In Uncategorized on 11/28/2017 at 15:57

Given the pummeling, condemnation, calls for repeal, replacement, shrieking,  tweaking and political scrimmaging to which the Affordable Care Act has been subjected these last seven years, I feel like I’m piling on long after the whistle. But Judge Buch’s off-the-bench designated hitter Juanita P. Morgan, Docket No. 14362-16, filed 11/28/17, points up yet again the unintended consequences that attend this complicated statutory ziggurat.

Juanita’s old insurance lacked the essential bells and whistles that ACA engrafted onto her coverage. To bring her insurance up to snuff, Juanita joined the exchange and got $7K of premium assistance. Juanita was then under the 400% of Federal poverty cutoff.

But Juanita’s generous heart betrays her.

Judge Buch takes up the tale: “After the eligibility determination, but still in [year at issue], one or more of Ms. Morgan’s family members needed financial assistance. Ms. Morgan had funds that she could withdraw from a retirement account without penalty and graciously decided to help her family. She was not aware that she might run afoul of the ACA income limits. Ms. Morgan took gross distributions from her individual retirement accounts in the amount of $36,408.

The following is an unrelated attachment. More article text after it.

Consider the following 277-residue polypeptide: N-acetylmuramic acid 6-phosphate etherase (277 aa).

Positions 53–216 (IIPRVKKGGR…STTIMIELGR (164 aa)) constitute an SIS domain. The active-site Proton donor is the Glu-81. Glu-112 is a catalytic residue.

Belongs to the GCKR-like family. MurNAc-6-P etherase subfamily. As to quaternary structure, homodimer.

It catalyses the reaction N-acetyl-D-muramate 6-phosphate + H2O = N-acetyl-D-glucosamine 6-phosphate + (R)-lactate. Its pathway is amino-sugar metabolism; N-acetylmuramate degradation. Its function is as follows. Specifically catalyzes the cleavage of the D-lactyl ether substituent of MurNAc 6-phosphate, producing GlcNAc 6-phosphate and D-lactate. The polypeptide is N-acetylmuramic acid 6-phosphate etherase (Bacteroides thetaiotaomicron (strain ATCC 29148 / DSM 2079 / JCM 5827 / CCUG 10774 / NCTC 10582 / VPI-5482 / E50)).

“Ms. Morgan timely filed her tax return and reported an adjusted gross income of $49,282. Due to the withdrawal from her retirement accounts, Ms. Morgan’s income was greater than the premium assistance credit eligibility threshold.” Order, Transcript, at p. 4.

Well, Juanita’s 1099-R and 1040 set off the usual sounding gongs and clanging cymbals at the IRS Service Center, and Juanita gets hit for the $7K.

Judge Buch can do nothing to help.

“Ms. Morgan’s withdrawal of retirement funds to help her family put her income over 400 percent of the Federal poverty line. Although we are sympathetic to Ms. Morgan’s situation, the statute is clear; because her income was over that threshold, she was no longer entitled to the credits she had received. And excess advance premium tax credits are treated as an increase in the tax imposed. Sec. 36(B)(f)(2) (A). She is liable for the $6,930 deficiency.” Order, Transcript, at p. 7.

So Juanita had adequate insurance, for which she paid more than she wanted only because she helped her kinfolk.

I will not point out the obvious solution, as this is a nonpolitical blog.

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